Hepatitis C Coalition

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This article is part of the Center for Media & Democracy's spotlight on front groups and corporate spin.

Using the PR firm of Shandwick International, the Schering-Plough drug company created a network of state hepatitis C coalitions throughout the United States to build sales of Rebetron, their trademarked medication.

Washington Post reporter Robert O'Harrow exposed the practice in September 2000. "Showing all the signs of a thriving grass-roots movement, a host of new health-care groups are drawing attention to the perils of a contagious, sometimes lethal virus called hepatitis C," O'Harrow wrote. "But contrary to appearances, these coalitions are not spontaneous gatherings of concerned citizens. They are instead a key part of a carefully orchestrated marketing campaign funded by Schering-Plough Corp. to sell the primary therapy for hepatitis C, Rebetron, which costs $18,000 a year."[1]

O'Harrow added, "Medical ethics experts agree that more should be done to educate people about hepatitis C. But some say the Schering-funded coalitions raise troubling conflict-of-interest issues."[1]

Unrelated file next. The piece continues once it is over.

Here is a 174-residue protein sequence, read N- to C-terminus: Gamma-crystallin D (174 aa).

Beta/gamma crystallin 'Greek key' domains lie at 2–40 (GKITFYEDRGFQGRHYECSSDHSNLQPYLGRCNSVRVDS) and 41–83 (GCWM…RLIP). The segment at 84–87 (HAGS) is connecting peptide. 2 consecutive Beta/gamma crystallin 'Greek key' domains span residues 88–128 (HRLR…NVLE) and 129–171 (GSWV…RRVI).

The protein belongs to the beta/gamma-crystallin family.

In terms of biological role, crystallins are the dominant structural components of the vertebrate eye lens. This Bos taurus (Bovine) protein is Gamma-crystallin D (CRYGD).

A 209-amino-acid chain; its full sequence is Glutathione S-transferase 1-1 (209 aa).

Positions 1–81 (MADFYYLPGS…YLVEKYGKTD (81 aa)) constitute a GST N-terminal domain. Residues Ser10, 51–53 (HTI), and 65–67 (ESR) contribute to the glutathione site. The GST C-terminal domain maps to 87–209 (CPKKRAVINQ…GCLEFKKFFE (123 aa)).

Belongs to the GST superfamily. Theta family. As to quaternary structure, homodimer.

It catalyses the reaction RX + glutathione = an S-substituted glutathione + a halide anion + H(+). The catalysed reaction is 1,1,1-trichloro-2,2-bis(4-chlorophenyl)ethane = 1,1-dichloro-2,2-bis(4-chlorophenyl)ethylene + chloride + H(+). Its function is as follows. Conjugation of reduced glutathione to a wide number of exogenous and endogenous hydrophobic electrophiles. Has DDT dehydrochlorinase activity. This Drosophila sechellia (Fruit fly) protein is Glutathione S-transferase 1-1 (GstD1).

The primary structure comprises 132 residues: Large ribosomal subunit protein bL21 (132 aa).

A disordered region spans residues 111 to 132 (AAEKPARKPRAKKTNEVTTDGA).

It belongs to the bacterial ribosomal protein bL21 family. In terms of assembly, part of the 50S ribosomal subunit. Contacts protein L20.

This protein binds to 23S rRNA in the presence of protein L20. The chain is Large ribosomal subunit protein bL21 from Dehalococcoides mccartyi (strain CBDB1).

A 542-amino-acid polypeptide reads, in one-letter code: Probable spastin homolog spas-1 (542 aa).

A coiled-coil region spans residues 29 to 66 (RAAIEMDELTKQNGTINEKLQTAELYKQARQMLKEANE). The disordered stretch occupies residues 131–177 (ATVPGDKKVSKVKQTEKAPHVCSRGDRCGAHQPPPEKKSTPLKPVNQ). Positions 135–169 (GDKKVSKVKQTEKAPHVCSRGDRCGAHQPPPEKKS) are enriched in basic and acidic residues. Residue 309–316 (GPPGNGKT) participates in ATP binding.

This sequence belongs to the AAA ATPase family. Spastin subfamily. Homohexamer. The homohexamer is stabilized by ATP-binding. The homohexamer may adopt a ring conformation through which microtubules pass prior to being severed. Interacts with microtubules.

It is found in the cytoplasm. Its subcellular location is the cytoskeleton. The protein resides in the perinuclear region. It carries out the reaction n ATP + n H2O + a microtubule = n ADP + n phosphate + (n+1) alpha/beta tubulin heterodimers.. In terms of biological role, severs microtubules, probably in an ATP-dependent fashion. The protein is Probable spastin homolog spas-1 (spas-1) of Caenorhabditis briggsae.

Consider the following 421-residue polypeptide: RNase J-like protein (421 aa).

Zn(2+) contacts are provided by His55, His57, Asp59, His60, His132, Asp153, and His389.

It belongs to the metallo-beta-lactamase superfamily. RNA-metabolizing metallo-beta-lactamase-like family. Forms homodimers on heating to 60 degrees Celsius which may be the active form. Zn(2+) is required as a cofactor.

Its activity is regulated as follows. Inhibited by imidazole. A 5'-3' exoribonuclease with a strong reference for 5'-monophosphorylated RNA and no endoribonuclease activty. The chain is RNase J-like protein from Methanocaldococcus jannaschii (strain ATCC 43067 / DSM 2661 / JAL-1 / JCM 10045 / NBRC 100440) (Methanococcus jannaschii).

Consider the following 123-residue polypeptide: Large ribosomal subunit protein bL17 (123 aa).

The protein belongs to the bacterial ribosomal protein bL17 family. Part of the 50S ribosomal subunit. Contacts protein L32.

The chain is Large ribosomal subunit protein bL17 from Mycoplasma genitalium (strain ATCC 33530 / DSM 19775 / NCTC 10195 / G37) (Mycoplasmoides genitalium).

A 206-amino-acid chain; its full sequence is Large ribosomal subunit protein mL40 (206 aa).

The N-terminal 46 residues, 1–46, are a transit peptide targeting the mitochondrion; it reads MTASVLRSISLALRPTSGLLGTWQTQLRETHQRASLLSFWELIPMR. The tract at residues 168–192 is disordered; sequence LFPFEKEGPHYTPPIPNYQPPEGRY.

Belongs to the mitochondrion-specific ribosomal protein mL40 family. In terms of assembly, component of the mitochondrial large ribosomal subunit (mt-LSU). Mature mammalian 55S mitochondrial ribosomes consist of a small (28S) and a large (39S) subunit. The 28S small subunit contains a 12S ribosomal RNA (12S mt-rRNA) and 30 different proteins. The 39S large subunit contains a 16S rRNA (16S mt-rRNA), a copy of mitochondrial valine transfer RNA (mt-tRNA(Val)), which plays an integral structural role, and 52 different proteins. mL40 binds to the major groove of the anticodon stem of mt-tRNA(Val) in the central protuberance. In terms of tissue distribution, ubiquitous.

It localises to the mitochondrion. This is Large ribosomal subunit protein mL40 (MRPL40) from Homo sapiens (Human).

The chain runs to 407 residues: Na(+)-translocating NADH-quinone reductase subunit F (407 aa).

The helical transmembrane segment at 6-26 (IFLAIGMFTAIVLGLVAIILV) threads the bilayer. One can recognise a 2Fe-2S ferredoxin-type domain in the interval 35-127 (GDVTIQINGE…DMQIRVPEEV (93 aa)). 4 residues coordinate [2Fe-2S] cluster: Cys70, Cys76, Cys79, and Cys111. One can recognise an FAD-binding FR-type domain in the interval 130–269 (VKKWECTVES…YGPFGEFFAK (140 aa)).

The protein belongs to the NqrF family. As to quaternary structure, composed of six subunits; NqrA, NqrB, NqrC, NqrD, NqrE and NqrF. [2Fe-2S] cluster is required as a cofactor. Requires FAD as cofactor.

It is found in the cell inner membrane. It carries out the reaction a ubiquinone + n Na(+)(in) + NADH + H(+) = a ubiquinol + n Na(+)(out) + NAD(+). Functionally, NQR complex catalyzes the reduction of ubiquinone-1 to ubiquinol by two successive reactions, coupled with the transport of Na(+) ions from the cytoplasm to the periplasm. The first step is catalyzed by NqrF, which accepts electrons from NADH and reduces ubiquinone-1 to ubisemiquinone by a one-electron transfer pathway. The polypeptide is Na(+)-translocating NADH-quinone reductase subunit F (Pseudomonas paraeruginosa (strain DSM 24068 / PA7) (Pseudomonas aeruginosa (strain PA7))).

Hepatitis C is a potentially life-threatening illness, but the progression of the disease is very slow. Most infected individuals don't even know they have the disease, and it may take decades or more for symptoms to develop. For many people this may not occur within their expected life span, so there is no medical consensus on who should receive drug therapy or when they should start.

Schering-Plough makes Rebetron, a hepatitis C medication that bundles interferon with ribavirin. It is considered the best available treatment for hepatitis C, but it only provides a long-term benefit to about half of patients who take it. Moreover, health activists have accused Schering-Plough of price gouging. Patients on Rebetron pay $18,000 per year, which is $12,000 more than they would pay if they could simply buy interferon and ribavirin separately through a compounding pharmacy.

Schering-Plough has also lobbied state state governments to mandate Rebetron treatment for all people in prisons with hepatitis C. There is no medical justification for such a broad use of therapy, but prisons are a large, accessible population of infected individuals, and at the prices that Schering-Plough has been charging, a captive patient population of this size would be a large cash cow.

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  1. 1.0 1.1 Robert O'Harrow Jr., [http://www.washingtonpost.com/ac2/wp-dyn/A52480-2000Sep11?language=printer Grass Roots Seeded by Drugmaker Schering-Plough Uses 'Coalitions' to Sell Costly Treatment"], Washington Post, September 12, 2000; Page A01.

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